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Contributed by Southpaw Ben

My Take by Southpaw Ben

Floating Bridges and Fake Germans

Contributed by David Verne

Caligula continues his ridiculous and expensive stunts and embarks on one of his most ambitious this year. He orders hundreds of ships to line up in the Bay of Baiae (modern day gulf of Naples). They are packed with earth to create a two mile pontoon bridge from the vacation spot of Baiae to the port of Puteoli. He then rode his horse across. The lack of merchant freighters caused by this conscription will cause a grain shortage in Rome next year. His continuous spending and disrespect cause some senators to start plotting against him. When Caligula heard of this, he called a special meeting of the Senate and revealed that he had made copies of all the treason trial notes that he had burned at the beginning of his reign. The treason trials have started again. It was during this time that he threatened to name his horse as consul, saying that the horse was smarter than the whole Senate put together. Caligula had barely any political training before becoming emperor, but he completely lacked military experience. Deciding that this was something he needed to fix, he began a campaign against the Germans. He leads an army across the Rhine but was too nervous to head into the forest. Wanting a battle, he sent some allied Gauls into the forest dressed as Germans and charged them when they emerged from the woods. After this "battle", he walked around the camp talking about his bravery while most of the army stayed at the camp when reports of the "attack" arrived. Then the emperor and his entourage nearly trampled several soldiers getting the emperor back to the Rhine when word came that there was an actual German army in the area. To save face, Caligula declared victory. [1]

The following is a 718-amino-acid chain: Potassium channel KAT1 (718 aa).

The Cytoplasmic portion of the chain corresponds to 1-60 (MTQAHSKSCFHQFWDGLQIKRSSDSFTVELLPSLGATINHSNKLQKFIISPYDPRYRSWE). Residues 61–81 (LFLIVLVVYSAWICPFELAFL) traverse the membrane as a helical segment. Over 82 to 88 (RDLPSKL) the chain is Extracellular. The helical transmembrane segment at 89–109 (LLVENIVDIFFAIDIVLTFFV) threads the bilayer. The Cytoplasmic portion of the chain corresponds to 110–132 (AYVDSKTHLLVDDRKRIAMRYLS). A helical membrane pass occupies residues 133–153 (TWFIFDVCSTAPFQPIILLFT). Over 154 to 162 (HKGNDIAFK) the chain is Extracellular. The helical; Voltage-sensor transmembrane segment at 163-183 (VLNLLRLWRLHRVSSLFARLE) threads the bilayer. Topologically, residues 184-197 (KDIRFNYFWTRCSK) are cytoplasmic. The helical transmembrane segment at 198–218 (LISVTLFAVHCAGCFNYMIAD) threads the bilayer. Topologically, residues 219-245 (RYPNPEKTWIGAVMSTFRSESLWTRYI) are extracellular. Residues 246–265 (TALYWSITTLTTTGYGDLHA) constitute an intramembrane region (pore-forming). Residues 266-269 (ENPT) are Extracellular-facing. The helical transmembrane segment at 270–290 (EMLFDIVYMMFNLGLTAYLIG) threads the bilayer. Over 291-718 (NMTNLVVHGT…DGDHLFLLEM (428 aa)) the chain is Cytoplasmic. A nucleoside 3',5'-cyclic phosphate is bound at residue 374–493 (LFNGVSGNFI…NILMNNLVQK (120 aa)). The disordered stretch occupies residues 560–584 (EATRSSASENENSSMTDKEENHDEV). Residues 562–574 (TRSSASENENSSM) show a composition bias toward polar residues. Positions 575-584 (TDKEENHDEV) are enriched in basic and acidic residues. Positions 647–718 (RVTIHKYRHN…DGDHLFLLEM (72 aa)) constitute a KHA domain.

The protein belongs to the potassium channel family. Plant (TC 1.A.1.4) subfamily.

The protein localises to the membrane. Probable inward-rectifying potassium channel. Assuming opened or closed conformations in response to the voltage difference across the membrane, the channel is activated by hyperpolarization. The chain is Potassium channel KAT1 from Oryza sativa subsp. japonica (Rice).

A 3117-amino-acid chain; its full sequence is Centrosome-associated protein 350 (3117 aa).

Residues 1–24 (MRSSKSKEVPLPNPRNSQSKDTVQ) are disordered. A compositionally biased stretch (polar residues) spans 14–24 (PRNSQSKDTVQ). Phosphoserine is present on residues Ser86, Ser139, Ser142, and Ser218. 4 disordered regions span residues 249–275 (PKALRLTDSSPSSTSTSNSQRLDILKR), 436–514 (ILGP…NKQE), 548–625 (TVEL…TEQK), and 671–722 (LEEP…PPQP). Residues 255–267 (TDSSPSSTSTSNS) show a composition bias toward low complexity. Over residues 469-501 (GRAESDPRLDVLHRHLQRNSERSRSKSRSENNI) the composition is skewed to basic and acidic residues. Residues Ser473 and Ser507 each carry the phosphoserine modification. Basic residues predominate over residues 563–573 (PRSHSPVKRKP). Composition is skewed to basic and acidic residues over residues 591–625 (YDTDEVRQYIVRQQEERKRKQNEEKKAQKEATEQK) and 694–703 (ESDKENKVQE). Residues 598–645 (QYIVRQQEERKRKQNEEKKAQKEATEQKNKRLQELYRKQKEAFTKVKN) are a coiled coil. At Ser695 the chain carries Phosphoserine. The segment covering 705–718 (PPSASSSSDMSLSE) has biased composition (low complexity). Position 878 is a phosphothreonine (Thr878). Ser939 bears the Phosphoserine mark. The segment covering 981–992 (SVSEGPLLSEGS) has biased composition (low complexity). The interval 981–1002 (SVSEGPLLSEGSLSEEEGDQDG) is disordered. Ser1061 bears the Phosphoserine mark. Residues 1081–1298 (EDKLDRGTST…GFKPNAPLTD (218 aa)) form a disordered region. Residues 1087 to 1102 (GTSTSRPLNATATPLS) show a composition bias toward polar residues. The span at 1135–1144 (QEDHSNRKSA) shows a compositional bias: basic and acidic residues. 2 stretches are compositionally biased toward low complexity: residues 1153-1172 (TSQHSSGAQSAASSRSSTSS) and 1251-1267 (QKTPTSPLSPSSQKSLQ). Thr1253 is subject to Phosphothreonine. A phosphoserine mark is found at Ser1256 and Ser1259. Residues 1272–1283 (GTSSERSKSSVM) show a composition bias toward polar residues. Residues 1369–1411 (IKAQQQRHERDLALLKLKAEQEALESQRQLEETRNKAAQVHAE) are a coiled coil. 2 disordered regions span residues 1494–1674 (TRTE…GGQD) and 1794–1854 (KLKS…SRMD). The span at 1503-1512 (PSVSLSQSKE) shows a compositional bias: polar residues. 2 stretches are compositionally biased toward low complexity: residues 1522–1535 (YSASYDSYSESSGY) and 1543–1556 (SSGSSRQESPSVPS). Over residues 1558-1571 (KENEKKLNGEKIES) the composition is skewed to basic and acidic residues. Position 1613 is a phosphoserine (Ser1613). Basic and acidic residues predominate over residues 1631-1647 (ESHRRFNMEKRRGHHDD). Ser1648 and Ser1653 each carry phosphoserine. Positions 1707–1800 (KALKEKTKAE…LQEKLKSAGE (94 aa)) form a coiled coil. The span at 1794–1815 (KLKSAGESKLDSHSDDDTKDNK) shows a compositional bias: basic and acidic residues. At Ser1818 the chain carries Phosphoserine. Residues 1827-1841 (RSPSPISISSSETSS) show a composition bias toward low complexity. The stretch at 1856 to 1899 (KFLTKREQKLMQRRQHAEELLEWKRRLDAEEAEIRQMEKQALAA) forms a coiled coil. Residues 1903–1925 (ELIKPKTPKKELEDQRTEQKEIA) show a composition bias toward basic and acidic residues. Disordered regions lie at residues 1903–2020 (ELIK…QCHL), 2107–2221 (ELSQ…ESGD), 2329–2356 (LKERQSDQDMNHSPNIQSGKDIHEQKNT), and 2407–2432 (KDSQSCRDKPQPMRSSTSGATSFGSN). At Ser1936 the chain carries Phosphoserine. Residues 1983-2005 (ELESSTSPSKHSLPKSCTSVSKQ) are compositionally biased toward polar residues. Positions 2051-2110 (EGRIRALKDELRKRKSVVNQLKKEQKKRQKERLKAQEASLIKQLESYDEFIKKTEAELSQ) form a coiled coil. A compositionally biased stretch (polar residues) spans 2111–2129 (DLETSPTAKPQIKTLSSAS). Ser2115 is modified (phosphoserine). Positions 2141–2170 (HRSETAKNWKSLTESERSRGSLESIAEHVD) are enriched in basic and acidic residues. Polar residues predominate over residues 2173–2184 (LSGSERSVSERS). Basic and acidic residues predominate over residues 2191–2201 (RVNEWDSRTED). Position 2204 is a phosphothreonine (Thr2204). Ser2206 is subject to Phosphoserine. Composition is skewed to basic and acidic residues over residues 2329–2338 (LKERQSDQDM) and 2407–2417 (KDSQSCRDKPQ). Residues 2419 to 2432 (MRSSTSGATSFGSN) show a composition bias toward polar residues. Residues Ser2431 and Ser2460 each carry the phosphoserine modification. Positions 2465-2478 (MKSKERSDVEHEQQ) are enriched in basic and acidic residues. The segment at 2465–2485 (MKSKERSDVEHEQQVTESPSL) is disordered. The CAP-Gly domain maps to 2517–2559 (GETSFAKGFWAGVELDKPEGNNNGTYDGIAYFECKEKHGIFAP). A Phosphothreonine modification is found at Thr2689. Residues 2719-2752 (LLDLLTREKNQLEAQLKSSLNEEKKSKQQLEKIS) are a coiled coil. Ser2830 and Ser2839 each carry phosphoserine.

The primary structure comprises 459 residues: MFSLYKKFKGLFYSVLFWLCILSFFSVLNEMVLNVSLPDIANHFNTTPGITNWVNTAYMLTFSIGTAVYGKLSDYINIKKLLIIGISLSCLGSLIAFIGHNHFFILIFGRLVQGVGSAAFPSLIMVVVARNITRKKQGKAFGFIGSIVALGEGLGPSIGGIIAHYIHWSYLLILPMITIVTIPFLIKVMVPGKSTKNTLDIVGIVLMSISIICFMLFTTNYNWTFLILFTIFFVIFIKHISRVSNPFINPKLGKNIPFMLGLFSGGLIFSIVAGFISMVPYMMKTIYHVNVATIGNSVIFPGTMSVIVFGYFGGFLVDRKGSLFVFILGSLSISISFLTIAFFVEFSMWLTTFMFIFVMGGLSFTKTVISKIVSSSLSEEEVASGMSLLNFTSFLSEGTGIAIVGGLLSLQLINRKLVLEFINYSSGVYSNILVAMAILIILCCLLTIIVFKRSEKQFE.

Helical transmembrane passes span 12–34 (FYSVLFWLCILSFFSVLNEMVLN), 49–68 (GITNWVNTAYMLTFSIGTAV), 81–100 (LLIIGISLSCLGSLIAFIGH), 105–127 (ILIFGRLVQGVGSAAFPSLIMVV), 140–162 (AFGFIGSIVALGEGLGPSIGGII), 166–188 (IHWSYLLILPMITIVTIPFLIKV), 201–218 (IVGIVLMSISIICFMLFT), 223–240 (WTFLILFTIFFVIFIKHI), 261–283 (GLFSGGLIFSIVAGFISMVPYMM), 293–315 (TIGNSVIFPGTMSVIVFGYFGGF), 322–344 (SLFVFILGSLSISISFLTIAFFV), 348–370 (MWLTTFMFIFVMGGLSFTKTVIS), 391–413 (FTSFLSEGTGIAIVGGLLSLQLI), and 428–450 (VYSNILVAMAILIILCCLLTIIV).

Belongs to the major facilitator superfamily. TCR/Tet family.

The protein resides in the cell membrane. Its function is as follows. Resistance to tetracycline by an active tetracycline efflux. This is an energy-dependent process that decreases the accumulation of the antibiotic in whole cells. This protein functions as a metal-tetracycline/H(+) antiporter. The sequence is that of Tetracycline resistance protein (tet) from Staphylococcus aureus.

My Take by David Verne
Legend says that Tiberius' astrologer said that Caligula had as much chance of becoming emperor as crossing the Bay of Baiae on horseback, and Caligula wanted to get rid of that prediction. His death warrant was probably signed when he reinstated the treason trials. Tiberius was paranoid, but could still be reasoned with. Caligula is anything but. When your life is on the line, survival instincts take over, and murderous plots are begun in Rome, while Caligula is off playing soldier.

See Also

References

  1. Duncan, Mike (June 28, 2009). No Better Slave, No Worse Master.

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